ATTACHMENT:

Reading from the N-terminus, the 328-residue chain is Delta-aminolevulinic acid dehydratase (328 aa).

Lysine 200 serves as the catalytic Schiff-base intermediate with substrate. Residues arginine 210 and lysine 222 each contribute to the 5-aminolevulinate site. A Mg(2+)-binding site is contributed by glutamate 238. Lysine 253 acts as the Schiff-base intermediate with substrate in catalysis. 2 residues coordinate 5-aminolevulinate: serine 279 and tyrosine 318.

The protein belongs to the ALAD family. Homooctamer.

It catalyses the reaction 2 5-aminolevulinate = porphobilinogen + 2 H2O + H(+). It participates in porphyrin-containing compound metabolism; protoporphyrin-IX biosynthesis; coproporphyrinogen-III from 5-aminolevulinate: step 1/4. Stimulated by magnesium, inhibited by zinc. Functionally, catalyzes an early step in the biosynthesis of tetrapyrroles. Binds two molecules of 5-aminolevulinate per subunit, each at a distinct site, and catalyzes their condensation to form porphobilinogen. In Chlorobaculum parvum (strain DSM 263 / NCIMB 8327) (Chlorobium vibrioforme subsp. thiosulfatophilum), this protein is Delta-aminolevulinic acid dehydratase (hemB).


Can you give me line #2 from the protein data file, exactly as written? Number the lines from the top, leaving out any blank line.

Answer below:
Lysine 200 serves as the catalytic Schiff-base intermediate with substrate. Residues arginine 210 and lysine 222 each contribute to the 5-aminolevulinate site. A Mg(2+)-binding site is contributed by glutamate 238. Lysine 253 acts as the Schiff-base intermediate with substrate in catalysis. 2 residues coordinate 5-aminolevulinate: serine 279 and tyrosine 318.